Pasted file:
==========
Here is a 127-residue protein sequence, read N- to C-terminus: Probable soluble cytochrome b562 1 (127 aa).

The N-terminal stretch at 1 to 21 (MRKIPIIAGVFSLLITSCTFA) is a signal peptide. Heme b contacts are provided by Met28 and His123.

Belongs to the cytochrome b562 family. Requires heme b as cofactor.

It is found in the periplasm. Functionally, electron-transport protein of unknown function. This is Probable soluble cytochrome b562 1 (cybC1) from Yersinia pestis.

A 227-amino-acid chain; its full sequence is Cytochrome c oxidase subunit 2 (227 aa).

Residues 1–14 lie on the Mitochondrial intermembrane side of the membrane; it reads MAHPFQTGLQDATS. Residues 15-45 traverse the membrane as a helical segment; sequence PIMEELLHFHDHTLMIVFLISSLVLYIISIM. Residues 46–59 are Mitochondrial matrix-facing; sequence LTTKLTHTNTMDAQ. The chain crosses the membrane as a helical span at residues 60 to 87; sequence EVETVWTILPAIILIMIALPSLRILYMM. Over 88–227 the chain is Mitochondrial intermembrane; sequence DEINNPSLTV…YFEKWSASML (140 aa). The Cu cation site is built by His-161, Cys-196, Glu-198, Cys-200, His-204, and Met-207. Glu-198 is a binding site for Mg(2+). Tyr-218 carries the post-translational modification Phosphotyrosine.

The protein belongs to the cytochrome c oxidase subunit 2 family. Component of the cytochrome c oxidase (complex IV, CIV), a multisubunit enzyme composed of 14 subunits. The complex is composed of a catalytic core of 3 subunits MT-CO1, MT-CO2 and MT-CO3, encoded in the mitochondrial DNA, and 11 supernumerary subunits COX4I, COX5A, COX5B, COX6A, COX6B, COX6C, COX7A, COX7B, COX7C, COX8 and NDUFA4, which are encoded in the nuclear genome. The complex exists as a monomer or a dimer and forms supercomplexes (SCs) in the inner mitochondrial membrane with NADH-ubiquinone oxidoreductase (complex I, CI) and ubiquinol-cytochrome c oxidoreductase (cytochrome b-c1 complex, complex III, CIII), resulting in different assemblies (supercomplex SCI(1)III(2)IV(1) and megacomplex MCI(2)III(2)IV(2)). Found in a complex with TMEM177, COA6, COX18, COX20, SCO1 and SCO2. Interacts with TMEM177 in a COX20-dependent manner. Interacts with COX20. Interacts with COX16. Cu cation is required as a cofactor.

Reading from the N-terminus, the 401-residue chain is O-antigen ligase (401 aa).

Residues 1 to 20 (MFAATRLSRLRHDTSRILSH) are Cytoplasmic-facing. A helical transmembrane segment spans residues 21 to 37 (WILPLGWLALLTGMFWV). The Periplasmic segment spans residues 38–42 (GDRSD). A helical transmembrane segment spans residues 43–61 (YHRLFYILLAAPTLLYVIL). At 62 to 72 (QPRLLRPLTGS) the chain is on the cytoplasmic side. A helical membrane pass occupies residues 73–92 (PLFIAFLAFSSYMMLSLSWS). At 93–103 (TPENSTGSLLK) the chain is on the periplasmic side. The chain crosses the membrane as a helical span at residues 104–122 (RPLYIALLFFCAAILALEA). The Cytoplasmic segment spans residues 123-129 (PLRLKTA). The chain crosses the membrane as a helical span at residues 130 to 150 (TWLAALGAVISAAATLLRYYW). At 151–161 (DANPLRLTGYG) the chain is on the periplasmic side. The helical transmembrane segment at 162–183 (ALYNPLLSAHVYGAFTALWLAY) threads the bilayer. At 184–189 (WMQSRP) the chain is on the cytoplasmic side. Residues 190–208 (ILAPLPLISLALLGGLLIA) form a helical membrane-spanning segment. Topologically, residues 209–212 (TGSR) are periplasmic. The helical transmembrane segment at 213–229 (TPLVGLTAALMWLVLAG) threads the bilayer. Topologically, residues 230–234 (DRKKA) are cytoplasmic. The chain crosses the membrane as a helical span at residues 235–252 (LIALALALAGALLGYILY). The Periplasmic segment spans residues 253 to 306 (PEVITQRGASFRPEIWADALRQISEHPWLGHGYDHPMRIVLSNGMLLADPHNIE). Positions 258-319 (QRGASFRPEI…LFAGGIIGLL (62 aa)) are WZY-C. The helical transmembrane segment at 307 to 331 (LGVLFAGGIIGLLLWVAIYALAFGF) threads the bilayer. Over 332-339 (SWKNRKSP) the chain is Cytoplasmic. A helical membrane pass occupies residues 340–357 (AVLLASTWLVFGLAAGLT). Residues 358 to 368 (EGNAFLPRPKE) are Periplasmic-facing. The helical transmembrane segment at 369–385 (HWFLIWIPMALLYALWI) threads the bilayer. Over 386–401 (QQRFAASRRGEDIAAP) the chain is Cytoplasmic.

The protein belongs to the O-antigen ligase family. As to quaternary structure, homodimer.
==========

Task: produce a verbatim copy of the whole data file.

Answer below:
Here is a 127-residue protein sequence, read N- to C-terminus: Probable soluble cytochrome b562 1 (127 aa).

The N-terminal stretch at 1 to 21 (MRKIPIIAGVFSLLITSCTFA) is a signal peptide. Heme b contacts are provided by Met28 and His123.

Belongs to the cytochrome b562 family. Requires heme b as cofactor.

It is found in the periplasm. Functionally, electron-transport protein of unknown function. This is Probable soluble cytochrome b562 1 (cybC1) from Yersinia pestis.

A 227-amino-acid chain; its full sequence is Cytochrome c oxidase subunit 2 (227 aa).

Residues 1–14 lie on the Mitochondrial intermembrane side of the membrane; it reads MAHPFQTGLQDATS. Residues 15-45 traverse the membrane as a helical segment; sequence PIMEELLHFHDHTLMIVFLISSLVLYIISIM. Residues 46–59 are Mitochondrial matrix-facing; sequence LTTKLTHTNTMDAQ. The chain crosses the membrane as a helical span at residues 60 to 87; sequence EVETVWTILPAIILIMIALPSLRILYMM. Over 88–227 the chain is Mitochondrial intermembrane; sequence DEINNPSLTV…YFEKWSASML (140 aa). The Cu cation site is built by His-161, Cys-196, Glu-198, Cys-200, His-204, and Met-207. Glu-198 is a binding site for Mg(2+). Tyr-218 carries the post-translational modification Phosphotyrosine.

The protein belongs to the cytochrome c oxidase subunit 2 family. Component of the cytochrome c oxidase (complex IV, CIV), a multisubunit enzyme composed of 14 subunits. The complex is composed of a catalytic core of 3 subunits MT-CO1, MT-CO2 and MT-CO3, encoded in the mitochondrial DNA, and 11 supernumerary subunits COX4I, COX5A, COX5B, COX6A, COX6B, COX6C, COX7A, COX7B, COX7C, COX8 and NDUFA4, which are encoded in the nuclear genome. The complex exists as a monomer or a dimer and forms supercomplexes (SCs) in the inner mitochondrial membrane with NADH-ubiquinone oxidoreductase (complex I, CI) and ubiquinol-cytochrome c oxidoreductase (cytochrome b-c1 complex, complex III, CIII), resulting in different assemblies (supercomplex SCI(1)III(2)IV(1) and megacomplex MCI(2)III(2)IV(2)). Found in a complex with TMEM177, COA6, COX18, COX20, SCO1 and SCO2. Interacts with TMEM177 in a COX20-dependent manner. Interacts with COX20. Interacts with COX16. Cu cation is required as a cofactor.

Reading from the N-terminus, the 401-residue chain is O-antigen ligase (401 aa).

Residues 1 to 20 (MFAATRLSRLRHDTSRILSH) are Cytoplasmic-facing. A helical transmembrane segment spans residues 21 to 37 (WILPLGWLALLTGMFWV). The Periplasmic segment spans residues 38–42 (GDRSD). A helical transmembrane segment spans residues 43–61 (YHRLFYILLAAPTLLYVIL). At 62 to 72 (QPRLLRPLTGS) the chain is on the cytoplasmic side. A helical membrane pass occupies residues 73–92 (PLFIAFLAFSSYMMLSLSWS). At 93–103 (TPENSTGSLLK) the chain is on the periplasmic side. The chain crosses the membrane as a helical span at residues 104–122 (RPLYIALLFFCAAILALEA). The Cytoplasmic segment spans residues 123-129 (PLRLKTA). The chain crosses the membrane as a helical span at residues 130 to 150 (TWLAALGAVISAAATLLRYYW). At 151–161 (DANPLRLTGYG) the chain is on the periplasmic side. The helical transmembrane segment at 162–183 (ALYNPLLSAHVYGAFTALWLAY) threads the bilayer. At 184–189 (WMQSRP) the chain is on the cytoplasmic side. Residues 190–208 (ILAPLPLISLALLGGLLIA) form a helical membrane-spanning segment. Topologically, residues 209–212 (TGSR) are periplasmic. The helical transmembrane segment at 213–229 (TPLVGLTAALMWLVLAG) threads the bilayer. Topologically, residues 230–234 (DRKKA) are cytoplasmic. The chain crosses the membrane as a helical span at residues 235–252 (LIALALALAGALLGYILY). The Periplasmic segment spans residues 253 to 306 (PEVITQRGASFRPEIWADALRQISEHPWLGHGYDHPMRIVLSNGMLLADPHNIE). Positions 258-319 (QRGASFRPEI…LFAGGIIGLL (62 aa)) are WZY-C. The helical transmembrane segment at 307 to 331 (LGVLFAGGIIGLLLWVAIYALAFGF) threads the bilayer. Over 332-339 (SWKNRKSP) the chain is Cytoplasmic. A helical membrane pass occupies residues 340–357 (AVLLASTWLVFGLAAGLT). Residues 358 to 368 (EGNAFLPRPKE) are Periplasmic-facing. The helical transmembrane segment at 369–385 (HWFLIWIPMALLYALWI) threads the bilayer. Over 386–401 (QQRFAASRRGEDIAAP) the chain is Cytoplasmic.

The protein belongs to the O-antigen ligase family. As to quaternary structure, homodimer.